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NEW YORK — The latest setback in Greece’s financial crisis sent major stock market indexes to lows for the year Monday and put the Standard and Poor’s 500 index on the verge of a bear market. The euro fell to a 9-month low against the dollar, and the yield on the 10-year Treasury note sank as investors piled money into lower-risk investments.
The slump came on the first day of trading for the fourth quarter and followed the weakest quarter the market has had since the financial crisis. Stocks opened lower, turned briefly higher in late morning trading, then slid throughout the afternoon. The Dow Jones industrial average lost 258 points.
European markets slumped after Greece said it won’t be able to reduce its budget deficits as much as it had agreed to as part of a deal to receive more emergency loans. Markets have responded nervously to headlines out of Europe for weeks, fearful that if Greece defaulted on its debt there might be another lockup in the global financial system, similar to the one triggered by the collapse of Lehman Brothers in September 2008.
“The market is continuing to trade based on what is happening in Europe, and that is going to overshadow everything else,” said Quincy Krosby, market strategist at Prudential Financial. “The math (for the Greek bailout) didn’t add up a year ago, and the math doesn’t add up today,” Krosby said. “The market knows that and is waiting for the Europeans to acknowledge it.”
The S&P 500 lost 32.19, or 2.9 percent, to 1,099.23. The Dow Jones industrial average fell 258.08 points, or 2.4 percent, to 10,655.30.
Indexes of smaller companies fell even more than the Dow and S&P, which are dominated by large companies. The Nasdaq composite slid 79.57, or 3.3 percent, to 2,335.83. The Russell 2000 index of small companies plunged 5.4 percent to 609.49.
All four indexes hit their lowest level for the year.
Banks, energy, and consumer discretionary stocks fell the most. The yield on the 10-year Treasury note fell to 1.78 percent from 1.91 percent late Friday as investors piled into lower-risk investments. The yield hit a record low of 1.71 percent on Sept. 22.
The S&P index has fallen 19.4 percent since its high for the year on April 29. A 20 percent drop would signify the start of a bear market, ending a bull market that began in March 2009.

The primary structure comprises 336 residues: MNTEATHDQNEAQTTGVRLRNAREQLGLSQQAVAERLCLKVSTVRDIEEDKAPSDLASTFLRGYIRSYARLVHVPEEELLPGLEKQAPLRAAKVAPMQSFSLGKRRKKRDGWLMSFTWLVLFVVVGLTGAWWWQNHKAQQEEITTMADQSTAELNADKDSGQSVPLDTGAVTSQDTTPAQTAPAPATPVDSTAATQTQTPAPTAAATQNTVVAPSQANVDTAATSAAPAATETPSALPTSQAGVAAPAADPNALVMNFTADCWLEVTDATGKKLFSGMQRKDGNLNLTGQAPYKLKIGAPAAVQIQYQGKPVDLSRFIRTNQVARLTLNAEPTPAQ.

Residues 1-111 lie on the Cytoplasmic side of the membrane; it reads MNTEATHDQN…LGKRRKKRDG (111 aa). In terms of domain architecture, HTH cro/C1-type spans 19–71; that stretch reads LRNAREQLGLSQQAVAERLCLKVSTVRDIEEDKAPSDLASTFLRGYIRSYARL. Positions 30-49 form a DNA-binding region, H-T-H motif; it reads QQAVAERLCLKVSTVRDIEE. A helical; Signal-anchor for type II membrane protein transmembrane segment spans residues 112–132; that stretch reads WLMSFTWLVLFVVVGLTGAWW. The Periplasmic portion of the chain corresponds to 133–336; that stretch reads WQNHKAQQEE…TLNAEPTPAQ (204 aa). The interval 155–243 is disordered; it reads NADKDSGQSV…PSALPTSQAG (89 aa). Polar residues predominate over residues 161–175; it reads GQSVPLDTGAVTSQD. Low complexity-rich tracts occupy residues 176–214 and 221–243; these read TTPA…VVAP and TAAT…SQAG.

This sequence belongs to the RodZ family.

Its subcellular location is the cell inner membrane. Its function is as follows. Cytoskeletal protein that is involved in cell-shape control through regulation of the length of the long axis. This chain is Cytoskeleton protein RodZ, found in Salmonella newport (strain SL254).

The Russell 2000 has been in a bear market since Sept. 20, and is down 30 percent from its April 29 high. The Nasdaq is down 19 percent; the Dow 17 percent.
The renewed concerns about Europe’s debt problems pushed the euro down to $1.32 versus the dollar, a 9-month low. The stronger dollar could hurt large U.S. companies that rely on exports by making their products more expensive overseas. Coca-Cola Co. fell 3.2 percent to $65.42. Caterpillar Inc., which sells construction equipment globally, lost 4.5 percent to $70.55. Boeing, another large exporter, dropped 3.7 percent to $58.25.
“Everything that is coming out of Greece suggests that the dollar is only going to strengthen, which doesn’t bode well for the international firms,” said J.J. Kinahan, chief options strategist at T.D. Ameritrade. “It’s tough to be bullish on anything at the moment.”
The Dow briefly turned higher after 10 a.m., when the Institute of Supply Management said its gauge of U.S. manufacturing did better in September than Wall Street had predicted. The Dow and S&P turned mixed within 20 minutes, then took a sharp slide shortly after noon.
Concerns that the U.S. economy is headed for another recession helped send the S&P 500 index down 14 percent in the third quarter, which ended Friday. It was the worst quarter for the stock market since the fourth quarter of 2008, at the height of the financial crisis.
In corporate news, AMR Corp., the parent company of American Airlines, plummeted 33 percent to $1.98 as concerns flared up again that the company could be headed for bankruptcy protection. The stock hadn’t closed below $2 since 2003. American is considered the U.S. airline most vulnerable to an economic downturn.
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